The Eastern Chou (770-221 BCE) succeeded the golden age prosperity of Wen king and originated the cultural diversity of Warring States period. While sages drifted away, the relics and texts are unearthed by archeologists with great care.

This exhibition intends to open a window to understand the Eastern Chou culture. The artifacts are findings from aristocratic tombs of the mid Spring and Autumn to the early Warring States period (ca. 600-400 BCE), comprising collections from two institutions. First, relics come from archaeological excavations made by the Institute of History and Philology at Shan-piao-chen in Chi County and Liu-li-ko in Hui County from 1935 to 1937. The second part belongs to the collection of the National Museum of History, which are outcomes of excavations conducted by Honan local organizations in 1923 and 1936, respectively from tombs of Li-chia-lou in Hsin-cheng County and Liu-li-ko in Hui County.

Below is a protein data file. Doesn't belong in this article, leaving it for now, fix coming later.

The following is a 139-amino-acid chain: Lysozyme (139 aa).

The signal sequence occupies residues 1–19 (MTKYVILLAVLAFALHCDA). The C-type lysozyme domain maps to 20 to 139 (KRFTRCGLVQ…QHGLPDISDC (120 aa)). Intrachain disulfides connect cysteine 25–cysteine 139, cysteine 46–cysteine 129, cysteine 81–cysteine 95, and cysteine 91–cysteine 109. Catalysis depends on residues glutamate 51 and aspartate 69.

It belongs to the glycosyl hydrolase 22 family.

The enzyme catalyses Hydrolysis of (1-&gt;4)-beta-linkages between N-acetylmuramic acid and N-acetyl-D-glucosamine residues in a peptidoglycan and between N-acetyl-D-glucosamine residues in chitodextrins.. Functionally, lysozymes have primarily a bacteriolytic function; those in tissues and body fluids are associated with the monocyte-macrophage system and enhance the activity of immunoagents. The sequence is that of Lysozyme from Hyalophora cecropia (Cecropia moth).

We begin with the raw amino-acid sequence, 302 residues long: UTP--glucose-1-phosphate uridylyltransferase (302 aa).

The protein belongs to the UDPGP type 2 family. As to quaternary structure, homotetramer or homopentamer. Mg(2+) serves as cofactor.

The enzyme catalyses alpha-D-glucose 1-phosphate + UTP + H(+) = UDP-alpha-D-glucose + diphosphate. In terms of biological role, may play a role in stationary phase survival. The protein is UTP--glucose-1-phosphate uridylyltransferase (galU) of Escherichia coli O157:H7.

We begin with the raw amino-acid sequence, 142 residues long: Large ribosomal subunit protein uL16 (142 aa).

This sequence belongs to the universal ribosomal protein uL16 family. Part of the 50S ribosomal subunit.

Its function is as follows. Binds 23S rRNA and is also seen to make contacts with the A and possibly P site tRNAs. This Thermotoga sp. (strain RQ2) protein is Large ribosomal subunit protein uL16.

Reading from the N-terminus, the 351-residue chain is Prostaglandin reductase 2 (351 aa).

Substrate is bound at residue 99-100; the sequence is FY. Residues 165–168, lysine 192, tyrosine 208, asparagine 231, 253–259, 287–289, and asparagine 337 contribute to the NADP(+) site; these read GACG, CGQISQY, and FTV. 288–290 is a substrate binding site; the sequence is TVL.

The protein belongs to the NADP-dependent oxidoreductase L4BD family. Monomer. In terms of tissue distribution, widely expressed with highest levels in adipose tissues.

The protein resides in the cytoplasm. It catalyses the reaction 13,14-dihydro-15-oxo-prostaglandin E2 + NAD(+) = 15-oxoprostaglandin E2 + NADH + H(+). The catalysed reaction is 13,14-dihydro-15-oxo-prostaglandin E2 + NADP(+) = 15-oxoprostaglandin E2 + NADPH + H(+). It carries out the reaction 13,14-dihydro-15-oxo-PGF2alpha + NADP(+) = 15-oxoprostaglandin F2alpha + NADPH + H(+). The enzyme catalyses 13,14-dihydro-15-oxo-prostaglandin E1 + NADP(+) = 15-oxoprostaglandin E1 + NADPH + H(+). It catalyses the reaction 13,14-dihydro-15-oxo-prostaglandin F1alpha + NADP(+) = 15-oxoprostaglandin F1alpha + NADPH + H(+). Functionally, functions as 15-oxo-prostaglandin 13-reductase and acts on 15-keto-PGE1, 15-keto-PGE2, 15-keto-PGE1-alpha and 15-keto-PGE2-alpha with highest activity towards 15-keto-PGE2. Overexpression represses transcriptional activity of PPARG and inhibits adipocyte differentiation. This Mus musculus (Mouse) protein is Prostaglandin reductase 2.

The exhibit is divided into three sections: (1) Li-chia-lou Tomb, Liu-li-ko Tomb Chia and I; (2) Liu-Li-Ko Tomb M60; (3) Shan-piao-chen Tomb M1. We provide overall information on tombs as much as possible including photos in fieldwork and whole sets of artifacts.

Through this exhibition, one may observe the upper class material culture in the Central Plain during the Eastern Chou period, and the transition of artifact styles from the mid Spring and Autumn to the early Warring States period. In particular, bronzes of the Chin State reflect the growth of state power, ranging from the ambiguity and being lost features of Liu-li-ko relics to confidence and aggression of Shan-piao-chen artifacts which were manufactured by workshops in Hsin-t’ien (capital of the Chin). On the other hand, in contrasting excavations from the “pre-archaeology phase” to the early scientific archaeology with literature it manifests how archaeology transformed in modern time.

Open Day: Wednesday, May 15, 2019

Venue: 1F, Museum of the Institute of History and Philology, Academia Sinica

(130 Sec., Academia Road, Nangang, Taipei, 11529)

Opening Times: Wednesdays, Saturdays and Sundays

Closed on National Holidays, Election Days and Long Holiday Weekends